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  1. #1

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    Engine Compartment Heat: Wiring in an Attwood 4000 blower

    My engine compartment is getting way too hot, affecting performance and killing an amp I have in there, so I got an Attwood blower fan. My boat already has the stock gas vapor blower on one side, attached to a switch on the dash. Iím going to install this Attwood blower on the other side (near the batteries), and I want it to be controlled by the same switch.

    Does anyone know the configuration to wire this blower so it is controlled by the same switch? I want to make sure itís able to run at full power, and am concerned about two blowers on the same circuit. Like I said, itís next to the battery, so I could run power directly from there, but need it to turn on and off with the existing dash blower switch.

    I found an example of household wiring, below, but itís not perfectly clear to me.

    Thanks!
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  2. #2
    Coco at Lake Powell Chevtec324's Avatar
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    Quote Originally Posted by VX1 View Post
    My engine compartment is getting way too hot, affecting performance and killing an amp I have in there, so I got an Attwood blower fan. My boat already has the stock gas vapor blower on one side, attached to a switch on the dash. I’m going to install this Attwood blower on the other side (near the batteries), and I want it to be controlled by the same switch.

    Does anyone know the configuration to wire this blower so it is controlled by the same switch? I want to make sure it’s able to run at full power, and am concerned about two blowers on the same circuit. Like I said, it’s next to the battery, so I could run power directly from there, but need it to turn on and off with the existing dash blower switch.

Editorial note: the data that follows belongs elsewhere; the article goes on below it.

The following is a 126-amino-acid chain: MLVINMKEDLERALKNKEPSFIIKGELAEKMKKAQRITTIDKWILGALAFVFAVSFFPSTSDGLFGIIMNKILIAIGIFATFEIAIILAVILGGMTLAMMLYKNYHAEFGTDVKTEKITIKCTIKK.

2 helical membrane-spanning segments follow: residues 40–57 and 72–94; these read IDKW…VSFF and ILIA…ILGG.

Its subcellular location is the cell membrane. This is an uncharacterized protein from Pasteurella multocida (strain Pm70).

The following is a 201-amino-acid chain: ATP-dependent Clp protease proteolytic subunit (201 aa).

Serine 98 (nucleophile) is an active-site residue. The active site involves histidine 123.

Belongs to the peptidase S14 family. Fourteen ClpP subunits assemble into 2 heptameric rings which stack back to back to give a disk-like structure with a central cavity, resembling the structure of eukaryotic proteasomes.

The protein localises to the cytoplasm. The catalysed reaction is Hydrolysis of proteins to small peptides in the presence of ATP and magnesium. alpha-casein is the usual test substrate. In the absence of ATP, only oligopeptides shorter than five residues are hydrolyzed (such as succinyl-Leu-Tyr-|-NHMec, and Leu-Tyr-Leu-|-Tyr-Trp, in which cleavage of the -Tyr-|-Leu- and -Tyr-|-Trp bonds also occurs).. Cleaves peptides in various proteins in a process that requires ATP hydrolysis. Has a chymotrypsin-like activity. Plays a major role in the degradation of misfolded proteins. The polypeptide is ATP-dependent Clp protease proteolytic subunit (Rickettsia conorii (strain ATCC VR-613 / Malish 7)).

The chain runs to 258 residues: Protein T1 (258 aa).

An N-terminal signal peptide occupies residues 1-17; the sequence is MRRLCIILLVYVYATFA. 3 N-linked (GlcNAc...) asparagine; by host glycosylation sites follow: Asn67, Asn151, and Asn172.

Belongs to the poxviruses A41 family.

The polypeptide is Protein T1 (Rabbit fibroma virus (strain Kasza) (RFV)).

I found an example of household wiring, below, but it’s not perfectly clear to me.

    Thanks!
    I would recommend using a relay to power the second blower, and use the power circuit going from the switch to the existing blower to activate the relay, and the power to the relay could come from a seperate fused circuit either from the fuse panel or directly off the battery. That way, your load on the existing switch would remain the same and the extra load is on the relay. The downside is that if you only wanted the attwood blower on, both blowers would be running all the time the switch is on. Instead, you could activate the relay from an ignition wiring source so that the fan runs when the ignition is on and automatically turns off with the ignition. There are several threads here that have illustrations on how to wire relays. Basically, there are 4 terminals on a relay, 85-86-87-30. The 85 terminal is connected to your "trigger" circuit and 86 to ground. 87 is connected to battery (fused). 30 goes to the blower.

  3. #3

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    Quote Originally Posted by Chevtec324 View Post
    I would recommend using a relay to power the second blower, and use the power circuit going from the switch to the existing blower to activate the relay, and the power to the relay could come from a seperate fused circuit either from the fuse panel or directly off the battery. That way, your load on the existing switch would remain the same and the extra load is on the relay. The downside is that if you only wanted the attwood blower on, both blowers would be running all the time the switch is on. Instead, you could activate the relay from an ignition wiring source so that the fan runs when the ignition is on and automatically turns off with the ignition. There are several threads here that have illustrations on how to wire relays. Basically, there are 4 terminals on a relay, 85-86-87-30. The 85 terminal is connected to your "trigger" circuit and 86 to ground. 87 is connected to battery (fused). 30 goes to the blower.
    Great information, that's what I'll do; thanks.

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